• Click the IP Passthrough tab and configure your settings. 

Dynamic host configuration protocol (DHCP) address serving can automatically serve the WAN IP address to a LAN computer.

 

When DHCP is used for addressing the designated IP Passthrough computer, the acquired or configured WAN address is passed to DHCP, which will dynamically configure a single servable address subnet, and reserve the address for the configured PC's MAC address. This dynamic subnet configuration is based on the local and remote WAN address and subnet mask.

 

  • The two DHCP modes assign the needed WAN IP information to the client automatically.

    • You can select the MAC address of the computer you want to be the IP Passthrough client with fixed mode or with first-come-first-served dynamic. The first client to renew its address will be assigned the WAN IP.

     

  • Manual mode is like statically configuring your connected computer. With Manual mode, you configure the TCP/IP Properties of the LAN client computer you want to be the IP Passthrough client. You then manually enter the WAN IP address, gateway address, and so on that matches the WAN IP address information of your AT&T device. This mode works the same as the DHCP modes. Unsolicited WAN traffic will get passed to this client. The client is still able to access the AT&T BGW210 device and other LAN clients on the 192.168.1.x network.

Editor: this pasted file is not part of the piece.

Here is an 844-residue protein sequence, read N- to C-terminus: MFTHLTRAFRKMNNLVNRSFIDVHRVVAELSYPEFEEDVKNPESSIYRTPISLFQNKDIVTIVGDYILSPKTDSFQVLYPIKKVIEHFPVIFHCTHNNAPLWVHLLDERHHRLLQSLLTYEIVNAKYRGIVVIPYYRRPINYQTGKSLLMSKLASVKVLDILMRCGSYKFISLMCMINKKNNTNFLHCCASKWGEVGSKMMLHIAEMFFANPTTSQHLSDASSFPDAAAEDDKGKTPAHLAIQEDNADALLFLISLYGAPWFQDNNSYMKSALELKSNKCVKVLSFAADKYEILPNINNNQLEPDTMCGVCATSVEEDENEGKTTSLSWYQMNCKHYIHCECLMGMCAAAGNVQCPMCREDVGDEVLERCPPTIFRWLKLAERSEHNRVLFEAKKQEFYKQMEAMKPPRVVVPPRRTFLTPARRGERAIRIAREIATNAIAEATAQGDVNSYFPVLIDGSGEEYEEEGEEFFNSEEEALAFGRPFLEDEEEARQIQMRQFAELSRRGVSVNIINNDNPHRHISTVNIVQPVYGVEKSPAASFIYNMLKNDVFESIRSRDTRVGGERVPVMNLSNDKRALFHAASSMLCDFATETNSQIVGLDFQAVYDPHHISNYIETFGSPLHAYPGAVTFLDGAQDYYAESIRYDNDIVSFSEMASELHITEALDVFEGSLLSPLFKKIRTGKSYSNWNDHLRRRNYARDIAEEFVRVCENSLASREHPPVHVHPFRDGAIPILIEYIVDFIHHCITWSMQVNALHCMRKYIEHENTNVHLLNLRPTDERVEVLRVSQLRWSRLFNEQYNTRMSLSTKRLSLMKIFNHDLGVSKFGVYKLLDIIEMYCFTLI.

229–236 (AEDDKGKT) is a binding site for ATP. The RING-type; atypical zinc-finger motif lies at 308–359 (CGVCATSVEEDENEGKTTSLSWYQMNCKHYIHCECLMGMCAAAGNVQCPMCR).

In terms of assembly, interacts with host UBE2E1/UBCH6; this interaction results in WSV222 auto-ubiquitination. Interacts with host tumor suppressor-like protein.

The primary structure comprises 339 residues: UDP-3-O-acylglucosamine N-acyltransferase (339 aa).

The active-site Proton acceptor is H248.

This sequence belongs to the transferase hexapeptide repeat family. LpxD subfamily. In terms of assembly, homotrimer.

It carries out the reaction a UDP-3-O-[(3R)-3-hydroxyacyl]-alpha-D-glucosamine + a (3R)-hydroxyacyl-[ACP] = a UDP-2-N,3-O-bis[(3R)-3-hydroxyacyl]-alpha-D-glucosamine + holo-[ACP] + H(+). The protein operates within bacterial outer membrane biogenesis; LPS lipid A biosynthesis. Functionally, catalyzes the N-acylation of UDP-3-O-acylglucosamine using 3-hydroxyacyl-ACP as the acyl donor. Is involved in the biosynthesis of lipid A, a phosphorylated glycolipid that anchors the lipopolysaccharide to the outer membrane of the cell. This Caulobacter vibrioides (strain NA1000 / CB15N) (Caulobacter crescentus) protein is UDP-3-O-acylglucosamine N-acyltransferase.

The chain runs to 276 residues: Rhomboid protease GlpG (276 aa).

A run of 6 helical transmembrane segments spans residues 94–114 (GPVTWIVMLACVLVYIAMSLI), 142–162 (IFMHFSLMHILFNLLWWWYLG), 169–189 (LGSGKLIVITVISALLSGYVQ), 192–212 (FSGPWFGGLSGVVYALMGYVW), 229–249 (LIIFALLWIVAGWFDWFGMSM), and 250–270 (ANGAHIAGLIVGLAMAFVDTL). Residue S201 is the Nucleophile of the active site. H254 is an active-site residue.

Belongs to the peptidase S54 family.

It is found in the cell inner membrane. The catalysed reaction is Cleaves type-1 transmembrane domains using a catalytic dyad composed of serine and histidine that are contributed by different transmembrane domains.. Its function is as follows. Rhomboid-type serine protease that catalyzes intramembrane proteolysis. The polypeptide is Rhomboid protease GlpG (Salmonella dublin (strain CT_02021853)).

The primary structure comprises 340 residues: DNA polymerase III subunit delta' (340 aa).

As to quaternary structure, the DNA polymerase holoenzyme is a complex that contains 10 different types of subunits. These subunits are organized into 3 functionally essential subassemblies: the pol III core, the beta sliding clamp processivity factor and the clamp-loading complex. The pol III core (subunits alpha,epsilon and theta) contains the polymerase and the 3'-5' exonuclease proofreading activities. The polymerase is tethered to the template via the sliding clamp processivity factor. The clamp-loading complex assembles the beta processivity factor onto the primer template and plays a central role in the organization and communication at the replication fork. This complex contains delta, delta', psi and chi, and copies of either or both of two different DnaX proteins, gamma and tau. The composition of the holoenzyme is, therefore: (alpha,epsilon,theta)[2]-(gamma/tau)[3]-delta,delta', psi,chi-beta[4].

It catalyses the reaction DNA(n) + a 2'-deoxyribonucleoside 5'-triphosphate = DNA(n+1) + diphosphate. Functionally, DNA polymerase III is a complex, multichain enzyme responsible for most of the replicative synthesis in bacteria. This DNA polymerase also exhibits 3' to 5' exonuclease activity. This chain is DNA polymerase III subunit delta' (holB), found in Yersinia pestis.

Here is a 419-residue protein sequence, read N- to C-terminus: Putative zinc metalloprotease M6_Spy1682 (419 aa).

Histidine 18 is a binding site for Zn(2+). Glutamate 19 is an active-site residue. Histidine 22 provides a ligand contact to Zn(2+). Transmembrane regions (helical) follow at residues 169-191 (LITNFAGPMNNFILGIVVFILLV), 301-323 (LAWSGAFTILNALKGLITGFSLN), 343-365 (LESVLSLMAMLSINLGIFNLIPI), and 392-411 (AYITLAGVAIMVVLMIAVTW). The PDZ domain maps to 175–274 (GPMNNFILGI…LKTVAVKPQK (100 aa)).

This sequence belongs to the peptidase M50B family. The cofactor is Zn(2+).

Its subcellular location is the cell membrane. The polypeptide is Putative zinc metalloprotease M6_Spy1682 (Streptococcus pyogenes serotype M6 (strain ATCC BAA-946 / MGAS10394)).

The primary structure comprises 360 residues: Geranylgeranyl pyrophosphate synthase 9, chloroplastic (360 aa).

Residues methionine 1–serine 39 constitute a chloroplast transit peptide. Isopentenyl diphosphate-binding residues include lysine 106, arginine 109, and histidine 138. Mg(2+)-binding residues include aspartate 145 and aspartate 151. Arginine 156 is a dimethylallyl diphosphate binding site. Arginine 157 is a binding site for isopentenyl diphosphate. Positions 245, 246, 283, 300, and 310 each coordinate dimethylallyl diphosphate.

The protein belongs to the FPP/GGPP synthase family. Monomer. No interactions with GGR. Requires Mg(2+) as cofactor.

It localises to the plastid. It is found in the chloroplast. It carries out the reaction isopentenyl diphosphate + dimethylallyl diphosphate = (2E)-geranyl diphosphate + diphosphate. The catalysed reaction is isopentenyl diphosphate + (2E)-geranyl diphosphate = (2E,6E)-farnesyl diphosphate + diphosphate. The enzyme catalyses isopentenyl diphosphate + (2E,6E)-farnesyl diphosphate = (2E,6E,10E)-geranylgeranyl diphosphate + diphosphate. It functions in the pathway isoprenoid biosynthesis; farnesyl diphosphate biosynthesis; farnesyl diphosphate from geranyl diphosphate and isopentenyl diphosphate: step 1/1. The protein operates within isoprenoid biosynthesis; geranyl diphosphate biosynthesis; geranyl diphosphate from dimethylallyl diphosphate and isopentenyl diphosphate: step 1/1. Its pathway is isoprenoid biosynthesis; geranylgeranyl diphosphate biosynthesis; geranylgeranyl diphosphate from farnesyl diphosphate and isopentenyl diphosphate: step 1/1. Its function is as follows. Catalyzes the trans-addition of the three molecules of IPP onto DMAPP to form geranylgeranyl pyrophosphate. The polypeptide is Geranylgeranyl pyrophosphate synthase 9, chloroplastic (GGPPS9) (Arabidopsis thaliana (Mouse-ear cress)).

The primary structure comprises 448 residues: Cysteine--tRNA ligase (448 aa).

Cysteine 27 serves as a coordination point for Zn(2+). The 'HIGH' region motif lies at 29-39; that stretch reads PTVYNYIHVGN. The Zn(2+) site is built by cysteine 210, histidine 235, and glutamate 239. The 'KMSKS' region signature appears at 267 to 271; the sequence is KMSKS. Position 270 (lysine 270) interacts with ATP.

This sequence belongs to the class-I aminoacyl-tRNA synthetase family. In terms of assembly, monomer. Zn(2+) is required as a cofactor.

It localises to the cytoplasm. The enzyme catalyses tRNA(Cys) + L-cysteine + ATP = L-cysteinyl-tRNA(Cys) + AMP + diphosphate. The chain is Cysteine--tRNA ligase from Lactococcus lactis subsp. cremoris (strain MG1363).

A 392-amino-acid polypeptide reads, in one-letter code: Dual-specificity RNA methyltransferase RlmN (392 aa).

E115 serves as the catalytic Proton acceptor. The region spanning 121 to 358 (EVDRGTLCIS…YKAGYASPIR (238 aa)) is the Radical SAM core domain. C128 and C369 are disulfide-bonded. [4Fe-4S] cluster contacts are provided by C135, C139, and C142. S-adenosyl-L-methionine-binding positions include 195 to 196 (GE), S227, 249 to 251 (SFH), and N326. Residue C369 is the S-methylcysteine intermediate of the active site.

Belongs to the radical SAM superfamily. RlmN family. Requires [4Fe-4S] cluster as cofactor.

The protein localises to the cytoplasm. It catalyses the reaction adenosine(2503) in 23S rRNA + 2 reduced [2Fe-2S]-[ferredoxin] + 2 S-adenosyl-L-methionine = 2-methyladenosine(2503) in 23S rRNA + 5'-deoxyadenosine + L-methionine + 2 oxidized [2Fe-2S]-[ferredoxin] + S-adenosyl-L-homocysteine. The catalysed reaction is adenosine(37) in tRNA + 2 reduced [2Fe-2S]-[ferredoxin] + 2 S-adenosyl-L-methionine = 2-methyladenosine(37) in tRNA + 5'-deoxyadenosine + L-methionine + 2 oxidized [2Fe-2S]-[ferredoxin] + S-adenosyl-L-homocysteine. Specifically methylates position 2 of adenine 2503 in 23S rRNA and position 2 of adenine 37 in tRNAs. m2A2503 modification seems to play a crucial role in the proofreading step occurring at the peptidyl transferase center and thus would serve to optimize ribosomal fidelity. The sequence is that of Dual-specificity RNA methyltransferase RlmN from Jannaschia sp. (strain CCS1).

• DHCP Lease: By default, the IP Passthrough host's DHCP leases will be shortened to two minutes. This allows for timely updates of the host's IP address, which will be a private IP address before the WAN connection is established. After the WAN connection is established and has an address, the IP Passthrough host can renew its DHCP address binding to acquire the WAN IP address. You may alter this setting. 

  • Click Save. Changes take effect upon restart.

 

Note: IP Passthrough Restriction

Since both the BGW210 Internet Gateway and the IP Passthrough host use the same IP address, new sessions that conflict with existing sessions will be rejected by the BGW210. For example, suppose you are working from home using an IPSec tunnel from the router and from the IP Passthrough host. Both tunnels go to the same remote endpoint, such as the VPN access concentrator at your employer's office. In this case, the first one to start the IPSec traffic will be allowed; the second one from the WAN is indistinguishable and will fail.

 

Jared, AT&T Community Specialist

 

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4 Attachments

Contributor

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1 Message

6 years ago